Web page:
Tyler: Kibera, KiberaFebruary 16, 2009
Today, 8 of us made our way to Nazarene Primary School, located in Kibera. I cannot say for sure whether I was more excited or dreading my first trip to Kibera. With the stigma of being “Africa’s largest slum area,” it can be quite intimidating. On the other hand, I came here to really get my hands dirty and stick myself into precarious situations in hope of gaining both insight and personal strength.
Feelings in check, we hopped on a matatu by Prestige (mall area), paid our 10 shillings and stepped into a far cry from poor. The first thing I noticed was the stench. It was like wet, rotting garbage. The next thing that hit your senses was the sight, which was wet, rotting garbage. The entire ground seemed to be made out of a packed mixture of muck, plastic bags, old shoes and your standard, run-of-the-mill garbage. Sanitation is not in Kibera’s dictionary. Within this foul mixture of soil are drainage troughs that carry the disease-laden water down the slopes of Kibera. This water was brownish-grey and carried stray garbage with it on its melancholic journey downward. In addition to the soil troughs funneling this effluent down hill, people were digging in it with their bare hands and kids were playing in it with sticks. They had no restraint when it came to coming in contact with with the grungiest water I have ever seen. However, this did not concern the children of Nazarene Primary School, an affiliate of Nazarene University.
When we stooped through the tiny door and made our way into the ramshackle schoolyard, kids’ faces ignited with smiles. They ran up to us, took our hands, asked not for money, but, “How are you, sir?” It did not matter if you were talking to them; they would clench your hand so tightly and became your shadow until you had to leave their presence. When you did engage a child and say the magic word (“hi”), they would look around at their peers and smile with a smugness that said, “He said hi to ME!” If talking with them was such a joy ride, imagine taking their pictures. When I whipped out my outdated camera, they would all say, “Piga Picha,” and I would oblige. When I showed them the “picha” I took of them, it was like Christmas came early. It was so amusing to watch them gaze at their own image. I’d have to admit that I was just as amused.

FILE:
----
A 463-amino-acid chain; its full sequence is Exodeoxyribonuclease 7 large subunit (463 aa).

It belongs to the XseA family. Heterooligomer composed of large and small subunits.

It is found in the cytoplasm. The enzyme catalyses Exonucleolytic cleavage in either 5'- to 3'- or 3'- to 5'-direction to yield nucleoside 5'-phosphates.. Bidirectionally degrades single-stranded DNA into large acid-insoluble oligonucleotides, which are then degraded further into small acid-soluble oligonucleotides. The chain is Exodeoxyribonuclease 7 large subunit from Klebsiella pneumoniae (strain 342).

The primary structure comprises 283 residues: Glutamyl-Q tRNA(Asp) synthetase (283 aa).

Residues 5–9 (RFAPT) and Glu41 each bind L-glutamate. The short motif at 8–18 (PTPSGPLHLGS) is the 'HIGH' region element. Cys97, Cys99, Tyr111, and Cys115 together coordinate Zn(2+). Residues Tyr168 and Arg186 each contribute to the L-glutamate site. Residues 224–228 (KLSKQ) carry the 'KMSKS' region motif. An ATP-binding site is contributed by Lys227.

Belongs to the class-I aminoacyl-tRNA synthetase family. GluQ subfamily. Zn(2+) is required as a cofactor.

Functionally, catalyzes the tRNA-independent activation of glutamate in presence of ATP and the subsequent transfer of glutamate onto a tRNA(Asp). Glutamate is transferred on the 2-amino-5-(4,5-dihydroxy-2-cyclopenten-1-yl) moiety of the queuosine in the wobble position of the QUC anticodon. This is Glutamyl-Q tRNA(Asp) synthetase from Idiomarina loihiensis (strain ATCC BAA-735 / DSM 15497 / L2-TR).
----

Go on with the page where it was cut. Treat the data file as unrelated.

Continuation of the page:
The whole reason we went down there was to organize times that we, MSID volunteers, are able to make our way there and assist the teachers with the over-packed classrooms that are giving them the skills that might get them out of the slums one day. At this school, Christian Religion Education (CRE), math, science, social studies, English, and Kiswahili are taught. I will be teaching CRE 7 (7th grade level) and math 7. They are simplifying algebraic expressions, so I think I will be able to handle the material. I may like it enough to do it for 4 days a week, but I had better not over-commit myself if time becomes a hot commodity here in the upcoming weeks. I don’t know though…I mean, every class that I went into today, I was met with applause and shouts of joy. One class asked if they could sing me a song! I could not even begin to tell you why they were so happy. My only guess was that they were honored that I, a mzungu (white person), would be coming to Kibera to teach them. Not trying to sound ethnocentric, but that’s what it seems like. It would be sad if that were true, because those kids should be proud to have the teachers that they already have there. Those teachers are volunteers, which makes it so endearing to see them, addressed mister and madam by the students, come in daily and not think twice about it. Doesn’t make us look as great as we were made out to be today. I mean, we are only going to be there for three more weeks, then off to our internships. I can only hope that help finds these kids. They possess the courage, strength and attitude that should amount to something great. And yet, Kibera…